The renowned choreographer sat on the judging panel of the hit celebrity dance show when it launched in 2004.
She was replaced in 2009 by former winner Alesha Dixon, who is 35 years her junior, in a move that sparked a public outcry over alleged BBC ageism.
Now Phillips, 78, has revealed to the Celebrity Search Engine podcast that she was initially hesitant to take part in the show at all.
Watch: Strictly's Anton Du Beke opens up about having children in his 50s
She told host Abbie McCarty: "I said no three times.
"So I went to do this pilot, and Len Goodman was there, there was another kind of judge stand-in person, and there were some of the dancers we know, Anton [du Beke] was there, Brendan [Cole] was there… it felt like chaos!
"Then Len turned to me and he said, 'I don't know about this, are you going to do it?', and I said, 'I don't know, are you?' and he said, 'I'll do it if you do it!'
"And then we both agreed to do it!"
Goodman, 77, departed in 2016, and original judges Craig Revel Horwood and Bruno Tonioli currently sit alongside choreographer dance teacher Shirley Ballas, 60, and dancer Motsi Mabuse, 40.
Phillips said the show "was one of the most exciting things I've done in my life".
But the choreographer – who has worked on West End shows and films including the 1982 musical movie production of Annie – last year called the BBC's handling of her replacement in 2009 "shocking".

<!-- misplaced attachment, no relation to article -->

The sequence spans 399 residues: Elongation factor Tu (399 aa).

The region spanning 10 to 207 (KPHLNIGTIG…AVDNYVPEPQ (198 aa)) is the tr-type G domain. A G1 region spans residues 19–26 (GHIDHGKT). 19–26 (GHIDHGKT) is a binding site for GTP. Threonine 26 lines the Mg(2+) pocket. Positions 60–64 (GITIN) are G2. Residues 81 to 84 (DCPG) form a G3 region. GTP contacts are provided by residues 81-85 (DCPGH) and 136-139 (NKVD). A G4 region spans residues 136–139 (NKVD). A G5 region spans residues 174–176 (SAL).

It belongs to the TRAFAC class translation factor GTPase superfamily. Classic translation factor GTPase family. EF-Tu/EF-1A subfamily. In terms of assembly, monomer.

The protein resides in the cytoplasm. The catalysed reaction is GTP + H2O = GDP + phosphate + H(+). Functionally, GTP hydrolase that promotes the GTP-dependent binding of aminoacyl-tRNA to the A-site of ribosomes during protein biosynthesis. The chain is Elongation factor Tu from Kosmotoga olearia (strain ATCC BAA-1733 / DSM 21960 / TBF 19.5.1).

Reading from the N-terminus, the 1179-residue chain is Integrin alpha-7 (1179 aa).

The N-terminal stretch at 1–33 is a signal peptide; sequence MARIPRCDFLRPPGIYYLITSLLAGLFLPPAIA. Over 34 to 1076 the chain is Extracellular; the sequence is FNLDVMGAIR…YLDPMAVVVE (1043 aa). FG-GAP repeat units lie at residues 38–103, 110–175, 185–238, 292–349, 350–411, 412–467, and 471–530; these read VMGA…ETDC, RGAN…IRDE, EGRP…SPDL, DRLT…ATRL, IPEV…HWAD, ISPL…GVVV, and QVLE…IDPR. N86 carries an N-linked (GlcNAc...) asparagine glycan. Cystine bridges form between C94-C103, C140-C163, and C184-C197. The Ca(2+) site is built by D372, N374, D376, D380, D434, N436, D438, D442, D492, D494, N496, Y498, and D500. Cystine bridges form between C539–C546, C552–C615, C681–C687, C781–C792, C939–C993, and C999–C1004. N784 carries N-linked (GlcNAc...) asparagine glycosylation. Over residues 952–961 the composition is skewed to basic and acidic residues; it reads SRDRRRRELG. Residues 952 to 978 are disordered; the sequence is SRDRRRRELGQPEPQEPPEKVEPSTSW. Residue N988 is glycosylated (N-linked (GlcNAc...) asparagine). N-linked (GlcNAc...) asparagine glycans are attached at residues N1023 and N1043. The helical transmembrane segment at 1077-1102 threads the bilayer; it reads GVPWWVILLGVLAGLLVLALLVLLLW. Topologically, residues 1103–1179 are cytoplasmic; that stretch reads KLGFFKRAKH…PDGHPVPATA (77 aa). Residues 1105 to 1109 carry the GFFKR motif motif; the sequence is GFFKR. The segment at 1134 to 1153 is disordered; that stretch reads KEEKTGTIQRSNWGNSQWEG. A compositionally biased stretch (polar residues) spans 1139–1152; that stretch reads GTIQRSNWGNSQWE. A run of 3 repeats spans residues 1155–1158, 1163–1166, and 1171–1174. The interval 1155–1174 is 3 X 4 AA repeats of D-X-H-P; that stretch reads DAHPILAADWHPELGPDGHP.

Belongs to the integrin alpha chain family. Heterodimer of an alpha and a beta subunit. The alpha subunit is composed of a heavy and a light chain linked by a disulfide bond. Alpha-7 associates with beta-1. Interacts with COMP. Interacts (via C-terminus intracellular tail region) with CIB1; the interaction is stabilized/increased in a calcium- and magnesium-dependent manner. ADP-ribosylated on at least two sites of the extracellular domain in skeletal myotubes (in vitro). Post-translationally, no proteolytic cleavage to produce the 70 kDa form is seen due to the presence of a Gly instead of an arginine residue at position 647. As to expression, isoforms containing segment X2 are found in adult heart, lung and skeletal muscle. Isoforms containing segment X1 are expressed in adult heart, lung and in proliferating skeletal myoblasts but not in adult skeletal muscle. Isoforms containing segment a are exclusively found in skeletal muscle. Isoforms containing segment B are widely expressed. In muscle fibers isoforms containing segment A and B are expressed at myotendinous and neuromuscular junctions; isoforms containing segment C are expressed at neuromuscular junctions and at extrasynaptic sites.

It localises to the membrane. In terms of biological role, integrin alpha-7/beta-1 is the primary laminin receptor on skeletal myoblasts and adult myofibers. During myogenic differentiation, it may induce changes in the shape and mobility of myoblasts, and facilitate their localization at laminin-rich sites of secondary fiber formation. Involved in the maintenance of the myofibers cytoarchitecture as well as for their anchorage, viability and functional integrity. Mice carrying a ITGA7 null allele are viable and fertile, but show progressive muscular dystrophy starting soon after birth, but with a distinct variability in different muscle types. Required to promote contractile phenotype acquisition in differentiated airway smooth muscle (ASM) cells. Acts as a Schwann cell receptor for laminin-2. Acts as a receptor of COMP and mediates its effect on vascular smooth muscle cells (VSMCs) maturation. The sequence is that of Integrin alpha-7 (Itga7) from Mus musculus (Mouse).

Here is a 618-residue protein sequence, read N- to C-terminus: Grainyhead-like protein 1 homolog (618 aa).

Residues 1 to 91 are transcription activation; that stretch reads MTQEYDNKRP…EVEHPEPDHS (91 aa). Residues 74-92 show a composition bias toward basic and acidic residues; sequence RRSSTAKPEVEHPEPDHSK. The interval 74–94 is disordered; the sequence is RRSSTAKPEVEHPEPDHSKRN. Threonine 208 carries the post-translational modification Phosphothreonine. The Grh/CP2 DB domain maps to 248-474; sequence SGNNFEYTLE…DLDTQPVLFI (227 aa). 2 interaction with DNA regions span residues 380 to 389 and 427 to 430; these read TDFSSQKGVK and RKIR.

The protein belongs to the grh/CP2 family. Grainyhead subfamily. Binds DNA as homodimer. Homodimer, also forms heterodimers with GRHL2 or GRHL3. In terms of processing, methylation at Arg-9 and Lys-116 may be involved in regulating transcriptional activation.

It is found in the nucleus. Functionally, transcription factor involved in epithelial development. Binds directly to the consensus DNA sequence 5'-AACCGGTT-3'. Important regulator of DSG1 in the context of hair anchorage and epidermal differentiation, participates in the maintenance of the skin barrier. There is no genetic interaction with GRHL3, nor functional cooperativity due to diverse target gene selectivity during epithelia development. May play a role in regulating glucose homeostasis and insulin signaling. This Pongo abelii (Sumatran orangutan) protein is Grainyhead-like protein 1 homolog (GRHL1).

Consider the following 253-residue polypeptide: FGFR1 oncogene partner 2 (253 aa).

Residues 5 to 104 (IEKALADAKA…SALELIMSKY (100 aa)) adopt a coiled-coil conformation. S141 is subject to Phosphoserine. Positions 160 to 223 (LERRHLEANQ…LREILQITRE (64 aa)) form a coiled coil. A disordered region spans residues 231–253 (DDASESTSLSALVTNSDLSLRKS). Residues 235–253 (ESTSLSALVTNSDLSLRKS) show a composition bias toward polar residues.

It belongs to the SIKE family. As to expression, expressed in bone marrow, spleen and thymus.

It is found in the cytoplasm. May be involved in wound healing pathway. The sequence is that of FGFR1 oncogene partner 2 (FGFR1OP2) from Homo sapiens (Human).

She revealed she had obtained the internal BBC report into her being dropped from Strictly, under the Freedom of Information Act.
Phillips said: "I’ve got the Freedom of Information and looking at the chaotic way that led up to it was shocking.
"Most is redacted. There’s some information there and even that’s chaotic, let alone what was redacted from the report.
"Nowadays, they could have given me the chance to resign or build a story around it.
"I didn’t have a contract that automatically rolled on to the next year, but I think it was handled so poorly.
"You then never forget those moments of turmoil."
Watch: Arlene Phillips discuss getting vaccinated against COVID-19